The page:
If you want to learn more about leverage marketing for musicians as well as a load of other business skills you could use in the music industry, you may want to check out my course or book. Additionally, my website has a load of addition free music guides and information which you may find useful.

If you’ve any questions or any additional tips for people, feel free to leave them in the comments section below. You can also join me on my Facebook page for more discussion and updates, so you may want to ‘like’ and get in contact with me there.

As always, it’s been a pleasure. I hope you enjoyed this guide, please share it around if you did. We’ll speak again soon. :)

Shaun Letang,
Music Industry How To.

Reader Comments (9)

(Respectfully off-topic) Shaun, please oh please check the difference between 'then' and 'than'. I don't want to be the grammar nazi guy, but sometimes I seriously think this blog needs proofreaders.

Nice article and vital information Shaun.

Starting by putting small bricks of knowledge like the ones you project, one at a time, today's musicians can establish strong foundations to succeed in a digital world without mediators.

Thanks for putting all that together.


Thanks Tommy. I know you're very good at the whole leveraging thing too, people can learn a lot by looking at what you're doing. :)

Why in the world would you ever ever tell anyone to "buy" fans on facebook? Clearly you're unaware of the current issue of "fake likes" that are plaguing band pages and do nothing positive. They skew analytics and with facebook's algorithm being what it is and only allowing 10% of your fans to see any given post, buying a bunch of likes is the equivalent of you caring more about an inflated number, while not caring about the fact that hardly any real fans are ever going to see your updates. Worst advice ever!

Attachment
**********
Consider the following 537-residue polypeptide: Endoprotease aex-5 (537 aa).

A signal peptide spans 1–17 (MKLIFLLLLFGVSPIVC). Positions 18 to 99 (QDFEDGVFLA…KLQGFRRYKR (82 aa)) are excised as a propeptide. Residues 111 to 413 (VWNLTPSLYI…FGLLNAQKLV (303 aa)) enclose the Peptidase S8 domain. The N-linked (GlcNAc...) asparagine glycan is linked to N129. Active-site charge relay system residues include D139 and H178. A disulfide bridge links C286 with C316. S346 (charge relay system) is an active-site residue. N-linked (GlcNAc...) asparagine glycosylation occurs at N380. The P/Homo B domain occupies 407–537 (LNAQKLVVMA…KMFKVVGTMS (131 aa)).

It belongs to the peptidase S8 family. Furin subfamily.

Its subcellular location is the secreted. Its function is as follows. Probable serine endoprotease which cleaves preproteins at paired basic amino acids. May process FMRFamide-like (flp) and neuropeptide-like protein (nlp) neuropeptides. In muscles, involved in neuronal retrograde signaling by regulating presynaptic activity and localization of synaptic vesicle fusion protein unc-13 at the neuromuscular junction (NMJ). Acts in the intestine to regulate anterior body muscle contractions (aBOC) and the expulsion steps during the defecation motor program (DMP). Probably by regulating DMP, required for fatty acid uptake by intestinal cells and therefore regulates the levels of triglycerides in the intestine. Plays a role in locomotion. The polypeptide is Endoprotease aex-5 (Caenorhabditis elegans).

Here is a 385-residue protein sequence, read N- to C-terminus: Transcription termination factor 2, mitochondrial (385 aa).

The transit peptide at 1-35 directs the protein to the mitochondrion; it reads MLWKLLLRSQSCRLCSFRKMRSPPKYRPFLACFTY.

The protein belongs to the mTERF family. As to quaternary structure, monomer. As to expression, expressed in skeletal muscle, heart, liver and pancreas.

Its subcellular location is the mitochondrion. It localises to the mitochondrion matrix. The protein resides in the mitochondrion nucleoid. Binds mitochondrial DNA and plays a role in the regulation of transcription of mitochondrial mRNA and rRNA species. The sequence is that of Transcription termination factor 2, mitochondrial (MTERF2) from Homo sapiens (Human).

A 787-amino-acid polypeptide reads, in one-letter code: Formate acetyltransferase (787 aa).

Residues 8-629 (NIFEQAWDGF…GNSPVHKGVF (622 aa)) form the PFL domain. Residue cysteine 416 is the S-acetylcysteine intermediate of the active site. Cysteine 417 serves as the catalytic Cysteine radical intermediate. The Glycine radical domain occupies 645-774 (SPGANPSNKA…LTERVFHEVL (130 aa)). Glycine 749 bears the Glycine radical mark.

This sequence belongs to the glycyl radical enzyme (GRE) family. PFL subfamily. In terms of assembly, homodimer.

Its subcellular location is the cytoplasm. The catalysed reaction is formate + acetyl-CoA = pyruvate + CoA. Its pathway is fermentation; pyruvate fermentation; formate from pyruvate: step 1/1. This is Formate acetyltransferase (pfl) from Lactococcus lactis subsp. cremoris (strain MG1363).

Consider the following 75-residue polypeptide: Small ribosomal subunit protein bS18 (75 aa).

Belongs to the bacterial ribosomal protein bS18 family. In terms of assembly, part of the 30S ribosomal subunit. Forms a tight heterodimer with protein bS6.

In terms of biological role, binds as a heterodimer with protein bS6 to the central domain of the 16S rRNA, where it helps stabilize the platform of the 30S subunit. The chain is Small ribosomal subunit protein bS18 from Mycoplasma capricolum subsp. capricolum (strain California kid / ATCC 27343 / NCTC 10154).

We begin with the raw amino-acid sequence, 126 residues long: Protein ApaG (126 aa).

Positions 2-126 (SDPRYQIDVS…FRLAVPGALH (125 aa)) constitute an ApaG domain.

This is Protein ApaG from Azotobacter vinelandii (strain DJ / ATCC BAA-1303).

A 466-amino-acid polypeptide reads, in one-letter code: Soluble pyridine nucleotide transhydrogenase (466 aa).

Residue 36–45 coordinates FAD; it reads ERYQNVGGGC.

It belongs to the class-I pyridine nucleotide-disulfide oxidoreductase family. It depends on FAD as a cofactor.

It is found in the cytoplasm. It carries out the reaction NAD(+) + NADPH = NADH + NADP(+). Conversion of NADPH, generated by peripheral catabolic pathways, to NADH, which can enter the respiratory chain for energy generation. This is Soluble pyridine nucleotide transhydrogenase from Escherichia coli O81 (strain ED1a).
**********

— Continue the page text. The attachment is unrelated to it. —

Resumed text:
May 29 | Unregistered CommenterRebelPyro

RebelPyro, if you look again you'll see I didn't advise anyone to buy Facebook fans, I advised to use this leverage marketing strategy instead. What I did say about buying fans is that while it can give some results, they're quite small and not as beneficial as other things you could be doing. And that is the case. So I hope that one sentence on Facebook fans isn't all you picked up from this article, as that was in no way what I was suggesting here nor the main point of this guide. :-)

Ignacio, I'll look into it. But despite that, I hope you found the information in this guide useful as that's what matters most to me. :-)

This is a well worded article. I have certainly heard all this advice before, but not in this context. Sometimes you need common sense repeated at you and this article served that purpose very well. Thanks.

May 30 | Unregistered CommenterTJR

Hi Shaun, this is a great article because too often we all find ourselves settling for the "easy path." Instead, we should be going for the toppermost of the poppermost, to quote The Beatles. And I also appreciate your warning. You're right, in order to succeed, we have to prove our value to those we want help from. The difficult part for musicians is we lack tangible leverage. Music isn't a product - rather, our success depends on emotional appeal. What have you done to convince business owners that people make purchases based upon emotions?

May 30 | Unregistered CommenterHarrison

Thanks TJR, I definitely agree with you. I myself find I sometimes know things, but don't start putting them into practice / take on board the importance of doing something until it's mentioned a few times, or in a way that really connects with me. Sometimes it takes a while for things to just 'click'. Glad you feel this is one of those articles. :)

And thank you Harrison. You're right, to often the easy path is the one that's preferred. That's why I mentioned in this article that doors will be closed on you and you could literally be contacting companies for months before you get your first break. I'm not going to lie and say it's 'easy', but it is something that can push your music career in decent jumps when you do get the ball properly rolling. Thanks for reading. :)

Hi Shaun. Great piece here. I've all ready been attempting to utilize many of these strategies in my career and you are spot on. I was curious about "making it about them" when contacting someone who you're interested in for, let's say, writing about you on their high-hit-traffic website. Any examples on how to possibly formulate that approach? What can an independent artist like myself offer them?

June 3 | Unregistered CommenterJim